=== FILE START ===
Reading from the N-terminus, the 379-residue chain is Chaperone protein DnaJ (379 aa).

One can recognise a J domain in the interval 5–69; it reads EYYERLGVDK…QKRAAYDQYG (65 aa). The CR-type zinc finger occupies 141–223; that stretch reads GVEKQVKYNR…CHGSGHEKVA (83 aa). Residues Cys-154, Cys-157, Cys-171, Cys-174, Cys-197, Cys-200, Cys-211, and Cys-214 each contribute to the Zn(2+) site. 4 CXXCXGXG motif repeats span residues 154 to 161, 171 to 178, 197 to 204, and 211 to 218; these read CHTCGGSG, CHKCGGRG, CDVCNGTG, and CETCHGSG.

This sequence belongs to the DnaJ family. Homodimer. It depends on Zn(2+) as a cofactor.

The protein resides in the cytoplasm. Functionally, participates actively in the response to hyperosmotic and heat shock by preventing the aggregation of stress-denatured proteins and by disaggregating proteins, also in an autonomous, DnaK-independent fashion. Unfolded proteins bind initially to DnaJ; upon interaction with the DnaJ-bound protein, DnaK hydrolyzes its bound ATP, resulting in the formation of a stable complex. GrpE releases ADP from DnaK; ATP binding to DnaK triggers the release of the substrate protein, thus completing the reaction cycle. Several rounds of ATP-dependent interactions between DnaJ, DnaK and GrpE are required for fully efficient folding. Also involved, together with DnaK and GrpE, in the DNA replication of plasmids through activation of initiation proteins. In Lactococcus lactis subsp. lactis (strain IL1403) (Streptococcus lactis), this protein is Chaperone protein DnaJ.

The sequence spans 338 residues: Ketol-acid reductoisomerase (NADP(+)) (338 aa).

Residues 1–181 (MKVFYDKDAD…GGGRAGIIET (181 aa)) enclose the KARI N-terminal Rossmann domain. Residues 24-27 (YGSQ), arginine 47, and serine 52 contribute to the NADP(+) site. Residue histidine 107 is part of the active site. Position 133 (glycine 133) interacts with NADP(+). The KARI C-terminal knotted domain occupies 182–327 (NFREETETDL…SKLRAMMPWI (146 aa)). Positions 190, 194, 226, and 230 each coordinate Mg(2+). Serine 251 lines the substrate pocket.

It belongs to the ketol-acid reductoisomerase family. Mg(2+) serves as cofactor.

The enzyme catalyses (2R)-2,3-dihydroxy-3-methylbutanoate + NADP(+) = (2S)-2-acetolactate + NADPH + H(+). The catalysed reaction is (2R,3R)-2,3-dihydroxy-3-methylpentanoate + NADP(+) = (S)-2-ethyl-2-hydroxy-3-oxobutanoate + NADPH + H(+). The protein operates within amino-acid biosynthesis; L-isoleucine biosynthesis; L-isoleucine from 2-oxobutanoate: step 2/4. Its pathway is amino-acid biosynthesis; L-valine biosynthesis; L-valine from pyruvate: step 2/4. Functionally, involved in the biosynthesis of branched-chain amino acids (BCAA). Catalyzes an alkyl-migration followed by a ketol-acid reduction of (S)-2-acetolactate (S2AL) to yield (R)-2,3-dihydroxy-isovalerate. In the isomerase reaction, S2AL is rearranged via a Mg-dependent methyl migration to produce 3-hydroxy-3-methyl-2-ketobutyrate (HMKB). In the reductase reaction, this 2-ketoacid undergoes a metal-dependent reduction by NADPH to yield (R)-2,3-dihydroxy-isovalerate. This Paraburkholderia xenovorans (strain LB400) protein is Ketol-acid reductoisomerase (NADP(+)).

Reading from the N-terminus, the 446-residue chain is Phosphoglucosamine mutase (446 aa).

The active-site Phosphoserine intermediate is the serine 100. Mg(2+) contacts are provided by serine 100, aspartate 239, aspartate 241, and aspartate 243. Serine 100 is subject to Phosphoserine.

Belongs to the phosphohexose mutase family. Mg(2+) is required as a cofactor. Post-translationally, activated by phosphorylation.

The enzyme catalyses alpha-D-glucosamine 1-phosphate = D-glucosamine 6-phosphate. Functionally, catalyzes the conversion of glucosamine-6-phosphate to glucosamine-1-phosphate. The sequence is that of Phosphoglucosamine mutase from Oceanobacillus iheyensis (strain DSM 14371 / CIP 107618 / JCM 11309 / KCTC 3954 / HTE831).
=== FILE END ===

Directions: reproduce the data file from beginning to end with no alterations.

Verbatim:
Reading from the N-terminus, the 379-residue chain is Chaperone protein DnaJ (379 aa).

One can recognise a J domain in the interval 5–69; it reads EYYERLGVDK…QKRAAYDQYG (65 aa). The CR-type zinc finger occupies 141–223; that stretch reads GVEKQVKYNR…CHGSGHEKVA (83 aa). Residues Cys-154, Cys-157, Cys-171, Cys-174, Cys-197, Cys-200, Cys-211, and Cys-214 each contribute to the Zn(2+) site. 4 CXXCXGXG motif repeats span residues 154 to 161, 171 to 178, 197 to 204, and 211 to 218; these read CHTCGGSG, CHKCGGRG, CDVCNGTG, and CETCHGSG.

This sequence belongs to the DnaJ family. Homodimer. It depends on Zn(2+) as a cofactor.

The protein resides in the cytoplasm. Functionally, participates actively in the response to hyperosmotic and heat shock by preventing the aggregation of stress-denatured proteins and by disaggregating proteins, also in an autonomous, DnaK-independent fashion. Unfolded proteins bind initially to DnaJ; upon interaction with the DnaJ-bound protein, DnaK hydrolyzes its bound ATP, resulting in the formation of a stable complex. GrpE releases ADP from DnaK; ATP binding to DnaK triggers the release of the substrate protein, thus completing the reaction cycle. Several rounds of ATP-dependent interactions between DnaJ, DnaK and GrpE are required for fully efficient folding. Also involved, together with DnaK and GrpE, in the DNA replication of plasmids through activation of initiation proteins. In Lactococcus lactis subsp. lactis (strain IL1403) (Streptococcus lactis), this protein is Chaperone protein DnaJ.

The sequence spans 338 residues: Ketol-acid reductoisomerase (NADP(+)) (338 aa).

Residues 1–181 (MKVFYDKDAD…GGGRAGIIET (181 aa)) enclose the KARI N-terminal Rossmann domain. Residues 24-27 (YGSQ), arginine 47, and serine 52 contribute to the NADP(+) site. Residue histidine 107 is part of the active site. Position 133 (glycine 133) interacts with NADP(+). The KARI C-terminal knotted domain occupies 182–327 (NFREETETDL…SKLRAMMPWI (146 aa)). Positions 190, 194, 226, and 230 each coordinate Mg(2+). Serine 251 lines the substrate pocket.

It belongs to the ketol-acid reductoisomerase family. Mg(2+) serves as cofactor.

The enzyme catalyses (2R)-2,3-dihydroxy-3-methylbutanoate + NADP(+) = (2S)-2-acetolactate + NADPH + H(+). The catalysed reaction is (2R,3R)-2,3-dihydroxy-3-methylpentanoate + NADP(+) = (S)-2-ethyl-2-hydroxy-3-oxobutanoate + NADPH + H(+). The protein operates within amino-acid biosynthesis; L-isoleucine biosynthesis; L-isoleucine from 2-oxobutanoate: step 2/4. Its pathway is amino-acid biosynthesis; L-valine biosynthesis; L-valine from pyruvate: step 2/4. Functionally, involved in the biosynthesis of branched-chain amino acids (BCAA). Catalyzes an alkyl-migration followed by a ketol-acid reduction of (S)-2-acetolactate (S2AL) to yield (R)-2,3-dihydroxy-isovalerate. In the isomerase reaction, S2AL is rearranged via a Mg-dependent methyl migration to produce 3-hydroxy-3-methyl-2-ketobutyrate (HMKB). In the reductase reaction, this 2-ketoacid undergoes a metal-dependent reduction by NADPH to yield (R)-2,3-dihydroxy-isovalerate. This Paraburkholderia xenovorans (strain LB400) protein is Ketol-acid reductoisomerase (NADP(+)).

Reading from the N-terminus, the 446-residue chain is Phosphoglucosamine mutase (446 aa).

The active-site Phosphoserine intermediate is the serine 100. Mg(2+) contacts are provided by serine 100, aspartate 239, aspartate 241, and aspartate 243. Serine 100 is subject to Phosphoserine.

Belongs to the phosphohexose mutase family. Mg(2+) is required as a cofactor. Post-translationally, activated by phosphorylation.

The enzyme catalyses alpha-D-glucosamine 1-phosphate = D-glucosamine 6-phosphate. Functionally, catalyzes the conversion of glucosamine-6-phosphate to glucosamine-1-phosphate. The sequence is that of Phosphoglucosamine mutase from Oceanobacillus iheyensis (strain DSM 14371 / CIP 107618 / JCM 11309 / KCTC 3954 / HTE831).